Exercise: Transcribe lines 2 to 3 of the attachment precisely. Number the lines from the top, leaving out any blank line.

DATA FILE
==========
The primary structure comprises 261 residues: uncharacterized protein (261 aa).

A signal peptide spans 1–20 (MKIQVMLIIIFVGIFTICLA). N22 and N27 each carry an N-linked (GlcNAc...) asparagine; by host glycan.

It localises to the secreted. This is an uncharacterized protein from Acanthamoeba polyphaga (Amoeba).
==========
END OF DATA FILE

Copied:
A signal peptide spans 1–20 (MKIQVMLIIIFVGIFTICLA). N22 and N27 each carry an N-linked (GlcNAc...) asparagine; by host glycan.

It localises to the secreted. This is an uncharacterized protein from Acanthamoeba polyphaga (Amoeba).